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Institute for Social Justice

PhD researchers

The Institute for Social Justice has a vibrant community of post-graduate researchers, who are engaged in interdisciplinary research across all five schools in the University.

Ruth Lambley

Co-production, Arts and Mental Health

Working in collaboration with Converge, Ruth’s PhD research explores co-production, mental health and the arts, particularly focusing on co-creative processes with people with mental health difficulties who might find it difficult to engage in traditional research methodologies.

Nicola McAteer

Community Music, Covid-19 and the Digital Environment

Nicola is undertaking a PhD in partnership between ISJ and the International Centre for Community Music with supervision by Professor Lee Higgins exploring community music’s journey through a global pandemic, specifically within the realm of mental health and wellbeing.

Natalie Quatermass

Theatre, Young People and Environmental Justice

Supervised by Professor Matthew Reason and Dr Catherine Heinemeyer, Natalie’s PhD considers how theatre can be used as a tool to amplify the voices of young and marginalised communities within the Environmental Justice movement.

Matthew Green

A duty of care for young people: Differentiating banter from bullying in Physical Education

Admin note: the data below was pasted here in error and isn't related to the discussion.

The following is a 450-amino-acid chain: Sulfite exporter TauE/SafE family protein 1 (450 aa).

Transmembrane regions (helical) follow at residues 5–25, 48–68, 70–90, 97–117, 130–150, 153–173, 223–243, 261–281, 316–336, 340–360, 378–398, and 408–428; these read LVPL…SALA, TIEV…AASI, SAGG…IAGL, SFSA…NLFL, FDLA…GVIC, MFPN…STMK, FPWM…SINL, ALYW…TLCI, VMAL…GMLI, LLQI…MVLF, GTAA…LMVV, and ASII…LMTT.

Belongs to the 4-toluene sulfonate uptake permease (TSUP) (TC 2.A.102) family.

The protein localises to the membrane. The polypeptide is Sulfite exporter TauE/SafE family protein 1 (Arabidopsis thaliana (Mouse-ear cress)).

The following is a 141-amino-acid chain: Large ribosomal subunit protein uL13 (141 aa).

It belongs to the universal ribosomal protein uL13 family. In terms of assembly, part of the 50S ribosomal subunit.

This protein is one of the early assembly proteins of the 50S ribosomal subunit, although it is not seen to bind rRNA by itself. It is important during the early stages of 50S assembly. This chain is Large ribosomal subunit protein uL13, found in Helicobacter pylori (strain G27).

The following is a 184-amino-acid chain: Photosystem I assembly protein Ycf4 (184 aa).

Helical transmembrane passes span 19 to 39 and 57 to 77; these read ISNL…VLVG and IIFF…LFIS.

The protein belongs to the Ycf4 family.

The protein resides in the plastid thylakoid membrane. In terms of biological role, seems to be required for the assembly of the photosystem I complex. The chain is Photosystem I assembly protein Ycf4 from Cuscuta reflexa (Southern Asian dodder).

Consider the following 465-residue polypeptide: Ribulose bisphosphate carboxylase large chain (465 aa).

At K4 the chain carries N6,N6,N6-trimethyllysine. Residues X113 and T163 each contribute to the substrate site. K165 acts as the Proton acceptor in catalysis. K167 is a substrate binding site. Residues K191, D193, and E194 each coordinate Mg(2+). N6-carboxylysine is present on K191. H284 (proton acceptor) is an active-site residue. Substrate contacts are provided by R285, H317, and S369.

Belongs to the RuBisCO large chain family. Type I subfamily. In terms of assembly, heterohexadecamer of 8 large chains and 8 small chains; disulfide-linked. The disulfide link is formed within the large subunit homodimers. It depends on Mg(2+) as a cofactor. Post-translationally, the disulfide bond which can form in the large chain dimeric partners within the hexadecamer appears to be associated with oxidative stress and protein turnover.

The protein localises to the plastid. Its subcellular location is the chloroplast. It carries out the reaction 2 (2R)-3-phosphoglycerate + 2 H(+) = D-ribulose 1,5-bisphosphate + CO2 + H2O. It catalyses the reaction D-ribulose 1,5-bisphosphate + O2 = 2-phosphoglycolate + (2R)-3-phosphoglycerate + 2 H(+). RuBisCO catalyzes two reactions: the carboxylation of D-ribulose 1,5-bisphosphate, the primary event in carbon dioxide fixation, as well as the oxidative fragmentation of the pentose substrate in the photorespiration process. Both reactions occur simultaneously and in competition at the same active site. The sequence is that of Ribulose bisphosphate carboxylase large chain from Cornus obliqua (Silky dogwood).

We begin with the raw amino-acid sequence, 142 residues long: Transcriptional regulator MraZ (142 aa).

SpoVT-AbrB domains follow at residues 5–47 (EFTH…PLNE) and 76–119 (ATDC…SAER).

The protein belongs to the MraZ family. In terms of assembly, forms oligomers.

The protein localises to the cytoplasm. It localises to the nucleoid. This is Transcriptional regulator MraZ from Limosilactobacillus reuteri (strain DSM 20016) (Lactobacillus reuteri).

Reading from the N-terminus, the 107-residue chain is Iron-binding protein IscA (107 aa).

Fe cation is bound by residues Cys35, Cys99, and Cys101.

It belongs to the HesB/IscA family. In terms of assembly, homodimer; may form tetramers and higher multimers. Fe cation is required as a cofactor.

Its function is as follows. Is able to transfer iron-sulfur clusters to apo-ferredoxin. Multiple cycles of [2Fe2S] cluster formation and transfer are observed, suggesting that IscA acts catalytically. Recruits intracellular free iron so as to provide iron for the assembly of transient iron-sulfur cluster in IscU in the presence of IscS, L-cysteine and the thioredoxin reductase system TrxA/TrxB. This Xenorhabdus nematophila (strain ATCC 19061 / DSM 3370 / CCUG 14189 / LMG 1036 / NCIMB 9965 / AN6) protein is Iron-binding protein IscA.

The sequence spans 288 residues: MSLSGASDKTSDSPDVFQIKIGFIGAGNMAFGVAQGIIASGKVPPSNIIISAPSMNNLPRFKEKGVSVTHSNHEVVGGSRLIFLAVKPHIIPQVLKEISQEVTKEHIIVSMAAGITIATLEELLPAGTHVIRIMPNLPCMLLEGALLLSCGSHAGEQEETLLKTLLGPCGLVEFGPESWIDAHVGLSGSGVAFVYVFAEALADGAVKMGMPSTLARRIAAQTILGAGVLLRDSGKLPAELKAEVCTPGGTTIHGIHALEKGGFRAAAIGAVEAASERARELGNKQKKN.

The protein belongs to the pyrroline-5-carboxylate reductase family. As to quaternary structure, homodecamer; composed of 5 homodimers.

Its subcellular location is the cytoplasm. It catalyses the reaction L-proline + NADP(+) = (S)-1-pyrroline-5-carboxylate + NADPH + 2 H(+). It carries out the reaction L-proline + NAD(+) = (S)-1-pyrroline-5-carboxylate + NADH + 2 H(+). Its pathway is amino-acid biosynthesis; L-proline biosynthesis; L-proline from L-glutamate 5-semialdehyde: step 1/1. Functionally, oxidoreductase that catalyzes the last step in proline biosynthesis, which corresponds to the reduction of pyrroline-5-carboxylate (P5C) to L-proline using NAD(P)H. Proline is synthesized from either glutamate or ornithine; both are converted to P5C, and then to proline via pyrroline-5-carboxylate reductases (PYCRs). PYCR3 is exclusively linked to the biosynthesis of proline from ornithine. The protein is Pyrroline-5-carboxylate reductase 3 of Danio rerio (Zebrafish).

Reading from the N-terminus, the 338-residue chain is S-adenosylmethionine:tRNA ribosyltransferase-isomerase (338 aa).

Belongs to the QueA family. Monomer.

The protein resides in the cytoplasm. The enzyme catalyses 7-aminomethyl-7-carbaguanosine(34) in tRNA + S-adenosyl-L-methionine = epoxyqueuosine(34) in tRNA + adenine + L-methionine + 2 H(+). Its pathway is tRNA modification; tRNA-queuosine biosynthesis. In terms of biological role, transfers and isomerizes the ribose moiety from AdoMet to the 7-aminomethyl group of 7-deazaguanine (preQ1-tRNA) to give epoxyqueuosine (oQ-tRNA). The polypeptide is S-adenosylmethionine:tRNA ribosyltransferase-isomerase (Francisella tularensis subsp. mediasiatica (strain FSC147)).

Working across sport and education, Matthew’s PhD will focus on the affiliation between physical education, hegemonic masculinity and heteronormative behaviour in United Kingdom secondary schools. In doing so, his work will address ambiguities in existing literature with regards to young adolescents (re)construction of gender through physical education.

Alice Little

The impact and efficacy of participatory research methods with children and young people.

Drawing on her background of working with children, Alice’s research seeks to understand what it means to collaborate with children and young people as co-researchers. She will be exploring what the young people get out of the process and how can engage them effectively in participatory research.

Román Baca

The Military Human: Dance, Embodied Experience and Future Thinking amongst Veterans

Working in collaboration with veteran and arts organizations in the US and the UK, Román’s PhD research explores embodied experience focusing on military experiences and impact on well-being, resilience and future thinking.

Georgia Dearden

Healing Subjects: Living Well with the Aftershocks of Sexual Violence

Situated between the Fine Art and Counselling departments, this research asks how an analysis of the way liquidity features in artworks dealing with assault, injury, and illness can help survivors of abuse to live with bodily trauma.

Amanda Faber

Exploring the efficacy of long term engagement with theatre by military personnel as a potential route to narrative change

Amanda founded the Soldiers’ Arts Academy which has created a model of applied therapeutic theatre where members of the Armed Forces Community can interact with the arts. Drawing on her work in theatre, film, dance and TV Amanda’s PhD research will explore the impact of theatre on narrative change for participants and audiences.

Hannah Cutting

Communication through spoken word: focusing on students with mental ill health within mainstream secondary schools

Working across education and the arts, Hannah’s research explores the advantages of spoken word and the potential benefits it could have for young people who suffer with mental health issues within mainstream secondary school.

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